The Cotswolds are known as the Heart of England – where time has stood still for 300 years. Located in central-southwest England and only roughly 40 kilometres across and 140 kilometres long, the area is dotted with villages that are quintessentially English.
In medieval England, wool was a huge industry and Cotswold sheep grew the best wool. Wool money built fine villages and buildings. However, the Industrial Revolution and the rise of cotton caused the woollen industry to collapse and the area fell into a depressed time warp. Today, tourism is the biggest industry and the Cotswolds are prospering again. The affluent area in the 21st century has attracted wealthy Londoners and others who own second homes there or have chosen to retire to the Cotswolds.
Throughout the Cotswolds, stone buildings and walls act as a common thread in seamlessly blending the historic towns & villages with their surrounding landscape. We roamed the area for a few days, stopping at villages as we passed through them.
Most villages have grand local churches that are called ‘cathedrals’ because of their size and grandeur. These ‘wool’ churches were built from wool money and are well preserved for all to enjoy.
Thatched Roof Cottages in Minster Lovell
Bourton is probably the most touristy town in the Cotswolds – and we couldn’t really see it’s charm. It was pretty, albeit overrun with tourists, but really didn’t have the the quaintness of many of the other villages we passed through. It’s redeeming quality (at least to Harvey) is the Cotswold Motoring Museum which contains an entertaining collection of autos from the earliest days through to the 70’s. If you are a car enthusiast, it’s worth a visit if you are in the area.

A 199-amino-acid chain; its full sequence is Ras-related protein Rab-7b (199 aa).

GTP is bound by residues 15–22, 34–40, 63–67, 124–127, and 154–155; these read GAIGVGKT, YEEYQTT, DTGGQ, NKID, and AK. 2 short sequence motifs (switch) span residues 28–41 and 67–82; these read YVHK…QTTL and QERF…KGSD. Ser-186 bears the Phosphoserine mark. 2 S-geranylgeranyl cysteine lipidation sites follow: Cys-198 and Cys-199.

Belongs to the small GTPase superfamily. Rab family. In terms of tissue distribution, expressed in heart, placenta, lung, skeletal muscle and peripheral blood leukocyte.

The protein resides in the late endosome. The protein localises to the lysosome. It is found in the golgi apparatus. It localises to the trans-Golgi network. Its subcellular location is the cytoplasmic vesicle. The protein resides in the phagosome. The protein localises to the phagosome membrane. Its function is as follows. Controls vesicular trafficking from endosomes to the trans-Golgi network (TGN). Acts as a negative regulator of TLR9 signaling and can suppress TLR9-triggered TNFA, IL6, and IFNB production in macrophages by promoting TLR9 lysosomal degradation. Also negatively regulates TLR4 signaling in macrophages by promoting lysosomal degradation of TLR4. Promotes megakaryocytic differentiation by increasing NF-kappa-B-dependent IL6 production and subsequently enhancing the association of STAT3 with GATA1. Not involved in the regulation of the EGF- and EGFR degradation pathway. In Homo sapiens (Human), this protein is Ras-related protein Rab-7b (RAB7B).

Lower and Upper Slaughter
These two villages are delightful, with a great 15 minute walk through the trees and fields between them. We would definitely recommend stopping in at the Lower and taking the stroll to Upper and back.
We visited the Cheltenham Cemetery to pay tribute to a special lady, the mother of someone dear to us. It is a massive cemetery and we were very pleased when we found the memorial we were looking for. As an aside, Brian Jones of the Rolling Stones is also buried in this cemetery.
Broadway is a pretty little town, filled with cute shops and tiny teahouses. We had a nice lunch in one and then continued on to see some nearby sites.
Broadway Tower is one of England’s outstanding viewpoints and, at 1024 feet (312m) above sea level, it is the second highest point on the Cotswold Ridge. Built in 1799, it is a perfect example of an eighteenth century Gothic folly from which it is possible to survey an area which includes as many as thirteen counties.
Northleach was a major wool centre in the Middle Ages, resulting in an impressive main square and gothic church. It is a lovely village for a short stop.
The Church of St Peter and St Paul is known as the ‘Cathedral of the Cotswolds’. The Church dates from the early 12th century, and was built on top on an even earlier building, also believed to have been a church. Many changes have been made, most notably in the 15th century when the wool market thrived, resulting in one of the finest ‘wool’ churches in the Cotswolds.
Tetbury is a historic market town that also is a great stop. We were very impressed with the elegant church!
We stayed for 3 nights in the delightful town of Stow-on-the-Wold. More to come on that in our next blog.
Bev & Harvey
Broadway Tower, the folly on the high point was I think featured in the British series Father Brown. The murdered man ‘fell’ from the tower and was initially assumed by the police to be suicide and it was a classic locked door mystery.
I like your posts and trust that you’re coping with the extreme heat, drinking Dianne’s favourite cider.
Interesting. Thanks, Hugh!